Don’t be fooled when selecting your fire hose


CarolinaFireJournal - Glenn Hamm
Glenn Hamm
04/21/2013 -

A vital element of a water delivery system, which cannot be overlooked, is the hose you select. Modern fire hose has improved tremendously. Therefore, many of “the rules” such as tip size in relation to hose diameter; maximum flow capabilities and fire hose friction loss have changed. In fact, it is now possible to get big water through one and three-quarter, two and two and one-half inch hose!

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Additionally, all fire hose is certainly not created equally! A thorough, objective comparison is vital when making a decision regarding your fire flow needs and water delivery system. Nozzles and hose must be considered as a package and must be evaluated as such in order to achieve the best results.

How The Hose Is Manufactured Is Important!

Modern fire loads have increased twofold since 1950. This has created a strong need to select nozzles that provide a much larger volume of water at lower pressures. As the fire service moves in this direction, we cannot allow our hose selection to be the weak link in the chain. Therefore, it is important to note that the quality of flow rates, the inside diameter of the hose, friction loss and kink resistance are not universal among fire hose manufacturers. Simply, not all hose is created equal.

Some of the one and three-quarter, two, and two and one-half inch hose manufactured today is much more prone to kinks at the lower nozzle pressures typical of a smooth bore or low pressure fog nozzle and tend to snap violently when the stream is whipped aggressively even at moderate flow rates. Now, this is not the fault of the nozzle as some firefighters think, but is a direct result of the way the hose is designed and manufactured.

Additionally, friction loss, especially at higher flows, can vary greatly between manufacturers. During a recent nozzle test we were able to flow 265 gallons per minute through one particular brand of one and three-quarter hose with a one and one-eighth inch smooth bore tip with only 48 pounds of friction loss in 100 feet. We then placed the other well known one and three-quarter inch hose brands under the same testing and evaluation. Some of these hoses had an excess of 130 pounds of friction loss in 100 feet! Again, all fire hose is not created equally!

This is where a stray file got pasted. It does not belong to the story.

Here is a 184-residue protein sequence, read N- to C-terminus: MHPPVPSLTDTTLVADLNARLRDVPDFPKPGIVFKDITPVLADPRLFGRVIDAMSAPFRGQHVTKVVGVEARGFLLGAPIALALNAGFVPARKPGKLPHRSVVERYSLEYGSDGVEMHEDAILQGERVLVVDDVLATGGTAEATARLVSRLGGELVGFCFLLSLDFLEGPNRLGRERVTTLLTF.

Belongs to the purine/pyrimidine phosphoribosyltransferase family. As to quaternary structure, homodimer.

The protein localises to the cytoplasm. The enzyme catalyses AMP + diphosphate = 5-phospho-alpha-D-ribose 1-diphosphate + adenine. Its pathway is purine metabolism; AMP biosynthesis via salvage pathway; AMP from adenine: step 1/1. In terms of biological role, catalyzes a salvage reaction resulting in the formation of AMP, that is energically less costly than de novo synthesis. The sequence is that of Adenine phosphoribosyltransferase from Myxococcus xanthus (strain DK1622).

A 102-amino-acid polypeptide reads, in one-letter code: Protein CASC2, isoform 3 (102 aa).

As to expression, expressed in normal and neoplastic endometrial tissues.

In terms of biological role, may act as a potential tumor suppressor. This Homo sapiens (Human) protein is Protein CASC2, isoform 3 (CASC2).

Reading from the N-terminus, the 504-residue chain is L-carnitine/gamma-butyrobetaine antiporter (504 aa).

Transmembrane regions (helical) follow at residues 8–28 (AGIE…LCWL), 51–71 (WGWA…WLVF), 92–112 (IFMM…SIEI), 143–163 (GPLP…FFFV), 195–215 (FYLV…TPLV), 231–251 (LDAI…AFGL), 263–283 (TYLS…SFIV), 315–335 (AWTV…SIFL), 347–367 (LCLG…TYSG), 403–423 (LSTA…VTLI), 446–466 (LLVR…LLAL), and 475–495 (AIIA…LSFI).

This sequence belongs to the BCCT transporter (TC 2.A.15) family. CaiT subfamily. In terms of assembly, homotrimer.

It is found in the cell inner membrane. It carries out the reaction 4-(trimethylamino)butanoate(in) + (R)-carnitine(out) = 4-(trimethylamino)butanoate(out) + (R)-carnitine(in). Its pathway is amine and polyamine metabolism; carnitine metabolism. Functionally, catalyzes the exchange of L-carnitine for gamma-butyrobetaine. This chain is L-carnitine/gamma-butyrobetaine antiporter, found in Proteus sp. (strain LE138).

In another case, a local department was sold two-inch hose by a sales representative for their high-rise packs. This was designed to replace their current one and three-quarter inch high-rise hose. When the department decided to evaluate new smooth bore nozzles for their high-rise pack, they were shocked to find that the two inch hose they had purchased had more friction loss per 100 feet length than their older one and three-quarter inch hose flowing 200 GPM!

Ultimately, the water delivery system is a firefighter’s lifeline. Therefore we must ensure that we are providing our firefighters a product capable of protecting the firefighter and providing enough water to extinguishing the fire.

If your fire department is purchasing hose in the near future, you should to consider the following:

  • Fire Hose Friction Loss
  • Inner tube or liner
  • Kink Resistance
  • Outer jacket material in terms of durability
  • Burst Pressure
  • Test your hose before you buy!

Have the manufacturer prove that their hose does what they promise.  If your one and three-quarter, two or two and one-half inch pre-connects are 200 feet, then evaluate 200 feet of hose from the manufacture or dealer that is trying to sell you. Do not just take their word for it. Test the hose in a training tower or burn building, not a parking lot — for kinking issues and fire hose friction loss using your nozzles — while flowing the GPM you normally flow on an interior attack line. If your department is looking at a target flow of 200 GPM for residential fire attack, then purchase hose that is designed and built to flow 200 GPM. As a driver engineer wouldn’t you rather pump that line at 125 PSI discharge pressure to get 200 GPM rather than 205 PSI?

Hamm serves the fire and rescue service as an Assistant Chief at Station 17, Newberry County Emergency Services and Dive Team Leader for Newberry County Emergency Services. Hamm also services the needs of the fire service as owner of Poseidon Fire Rescue Equipment (www.POSEIDONRESCUE.com). E-mail Hamm at [email protected] or call 803-924-7146.
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